“150 Steps Up to the Sea” private villa | The Plan
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“150 Steps Up to the Sea” private villa

The universal language of architecture

Matharoo Associates

“150 Steps Up to the Sea” private villa
By Philip Jodidio -

Trade in diamonds, textiles, oil and metals have made Surat one of the most prosperous and vibrant cities in India. It is due to be the fastest growing city in the country until 2035 at least. The 150 Steps Up to the Sea house is located 20 km from the city center in the coastal town of Dumas. Built for a couple in the jewelry business and their son’s family of three, the residence provides enough elevation over palm trees to offer views of the Arabian Sea. The architect imagined creating a connection between a fresh-water well found on the site and the sea as the driving idea for the design. Gurjit Singh Matharoo says of the long demolished, colonial style haveli that once stood on the same land, “There must have existed thick stone walls and piers that bore the weight of a massive structure, there must have existed lofty volumes, grand staircases and wide passageways, there must have existed life with people and stories. It was the presence of what once was on the land that became the starting point for the conception of the house”.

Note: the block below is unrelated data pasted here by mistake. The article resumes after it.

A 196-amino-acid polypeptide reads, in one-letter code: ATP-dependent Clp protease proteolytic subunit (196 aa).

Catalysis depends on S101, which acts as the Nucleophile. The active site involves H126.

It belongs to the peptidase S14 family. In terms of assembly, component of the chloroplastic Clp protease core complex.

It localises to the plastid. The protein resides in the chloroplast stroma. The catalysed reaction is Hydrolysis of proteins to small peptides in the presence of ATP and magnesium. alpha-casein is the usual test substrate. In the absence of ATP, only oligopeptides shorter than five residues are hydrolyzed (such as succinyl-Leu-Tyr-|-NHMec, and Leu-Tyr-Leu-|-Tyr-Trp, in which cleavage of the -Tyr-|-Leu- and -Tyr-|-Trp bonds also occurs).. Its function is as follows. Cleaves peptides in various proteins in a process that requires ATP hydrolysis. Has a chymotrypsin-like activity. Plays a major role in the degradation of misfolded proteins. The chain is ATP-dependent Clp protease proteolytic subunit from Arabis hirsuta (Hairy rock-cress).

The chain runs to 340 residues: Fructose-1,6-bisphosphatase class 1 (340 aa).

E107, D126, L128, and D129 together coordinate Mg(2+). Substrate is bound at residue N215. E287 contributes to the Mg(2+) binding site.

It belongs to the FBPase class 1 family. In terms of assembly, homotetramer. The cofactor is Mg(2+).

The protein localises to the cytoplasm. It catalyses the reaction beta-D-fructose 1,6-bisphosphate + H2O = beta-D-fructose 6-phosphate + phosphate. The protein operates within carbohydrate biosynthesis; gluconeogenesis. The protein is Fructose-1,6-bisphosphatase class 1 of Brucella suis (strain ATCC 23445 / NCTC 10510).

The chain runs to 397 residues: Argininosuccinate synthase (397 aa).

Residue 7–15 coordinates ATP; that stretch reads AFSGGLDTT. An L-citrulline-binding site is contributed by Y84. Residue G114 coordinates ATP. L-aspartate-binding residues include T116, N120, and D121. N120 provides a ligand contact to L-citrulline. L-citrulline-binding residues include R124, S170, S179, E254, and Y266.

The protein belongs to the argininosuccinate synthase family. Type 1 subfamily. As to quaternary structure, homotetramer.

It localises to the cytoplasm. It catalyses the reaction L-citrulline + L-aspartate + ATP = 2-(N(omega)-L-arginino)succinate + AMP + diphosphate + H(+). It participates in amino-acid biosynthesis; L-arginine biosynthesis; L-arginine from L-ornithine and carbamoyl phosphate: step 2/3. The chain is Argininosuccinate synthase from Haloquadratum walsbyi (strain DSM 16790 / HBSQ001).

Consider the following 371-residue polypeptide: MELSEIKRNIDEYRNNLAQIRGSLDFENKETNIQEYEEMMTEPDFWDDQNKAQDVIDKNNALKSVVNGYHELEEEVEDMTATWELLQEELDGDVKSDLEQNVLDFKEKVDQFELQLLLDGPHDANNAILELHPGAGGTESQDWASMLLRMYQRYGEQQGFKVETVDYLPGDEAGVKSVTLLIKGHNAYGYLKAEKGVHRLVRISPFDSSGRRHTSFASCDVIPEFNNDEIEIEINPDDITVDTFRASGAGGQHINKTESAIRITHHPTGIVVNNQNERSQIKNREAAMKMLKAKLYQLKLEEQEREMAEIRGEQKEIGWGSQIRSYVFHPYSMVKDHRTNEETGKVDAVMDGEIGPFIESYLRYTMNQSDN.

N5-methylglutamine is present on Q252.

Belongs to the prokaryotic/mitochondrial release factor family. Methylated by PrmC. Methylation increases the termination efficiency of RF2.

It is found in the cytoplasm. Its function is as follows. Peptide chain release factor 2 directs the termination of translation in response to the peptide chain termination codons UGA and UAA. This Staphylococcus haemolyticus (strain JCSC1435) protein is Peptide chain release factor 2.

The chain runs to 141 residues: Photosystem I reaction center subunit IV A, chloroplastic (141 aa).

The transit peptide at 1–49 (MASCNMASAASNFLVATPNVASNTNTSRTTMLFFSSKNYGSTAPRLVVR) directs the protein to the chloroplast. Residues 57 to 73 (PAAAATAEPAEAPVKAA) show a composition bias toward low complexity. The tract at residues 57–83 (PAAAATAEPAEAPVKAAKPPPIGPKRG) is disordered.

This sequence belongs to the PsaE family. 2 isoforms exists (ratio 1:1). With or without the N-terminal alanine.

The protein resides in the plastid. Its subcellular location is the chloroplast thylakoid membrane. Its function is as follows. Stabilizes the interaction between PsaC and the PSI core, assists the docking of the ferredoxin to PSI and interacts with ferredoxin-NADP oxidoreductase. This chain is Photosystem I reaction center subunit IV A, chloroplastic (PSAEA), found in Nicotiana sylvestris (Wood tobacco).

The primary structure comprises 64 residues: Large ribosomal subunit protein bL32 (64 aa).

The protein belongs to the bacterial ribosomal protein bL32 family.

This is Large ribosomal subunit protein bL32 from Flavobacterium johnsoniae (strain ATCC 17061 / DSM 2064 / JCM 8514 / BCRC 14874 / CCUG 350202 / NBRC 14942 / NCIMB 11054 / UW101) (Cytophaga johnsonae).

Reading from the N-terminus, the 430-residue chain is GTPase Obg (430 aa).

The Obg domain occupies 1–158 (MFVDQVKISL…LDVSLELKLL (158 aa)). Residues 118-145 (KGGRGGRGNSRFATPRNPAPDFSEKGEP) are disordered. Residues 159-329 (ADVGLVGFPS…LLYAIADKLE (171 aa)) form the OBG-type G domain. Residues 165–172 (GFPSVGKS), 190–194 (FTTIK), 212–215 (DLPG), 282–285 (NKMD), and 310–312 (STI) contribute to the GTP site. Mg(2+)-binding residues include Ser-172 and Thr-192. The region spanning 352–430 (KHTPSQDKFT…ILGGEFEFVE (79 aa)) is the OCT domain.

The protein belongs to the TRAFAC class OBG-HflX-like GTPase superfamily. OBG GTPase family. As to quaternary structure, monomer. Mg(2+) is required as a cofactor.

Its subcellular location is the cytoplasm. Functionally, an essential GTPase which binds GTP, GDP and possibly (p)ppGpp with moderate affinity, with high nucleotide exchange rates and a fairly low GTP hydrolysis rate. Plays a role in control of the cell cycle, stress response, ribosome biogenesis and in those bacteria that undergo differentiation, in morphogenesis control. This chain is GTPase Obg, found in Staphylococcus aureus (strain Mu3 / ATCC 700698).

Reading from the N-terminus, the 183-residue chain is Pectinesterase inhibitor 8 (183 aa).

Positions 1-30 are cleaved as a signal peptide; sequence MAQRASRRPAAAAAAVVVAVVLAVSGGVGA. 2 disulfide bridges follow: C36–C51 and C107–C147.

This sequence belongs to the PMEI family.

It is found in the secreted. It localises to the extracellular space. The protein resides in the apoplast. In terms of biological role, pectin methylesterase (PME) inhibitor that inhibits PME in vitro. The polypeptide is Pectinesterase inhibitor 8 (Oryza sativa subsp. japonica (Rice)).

The name of this house, 150 Steps Up to the Sea refers to the sea viewing deck which was also a starting point of the project. Indeed, the play on steps is a major element of the architectural design in terms of the richness of the space thus generated, making use of sometimes limited natural light to bring to life apparently rough concrete forms. Matharoo has strong feelings about concrete, in esthetic terms but also insofar as ecology is concerned. He states, “Research that we have carried out indicates that some building materials are not as bad in ecological terms as they are presented to be. In addition to their structural function, concrete and steel may in fact be stronger and consume less energy than other materials. Building materials that may be considered ‘green’ in other countries do not necessarily make sense in India. Just following the past is not the way...

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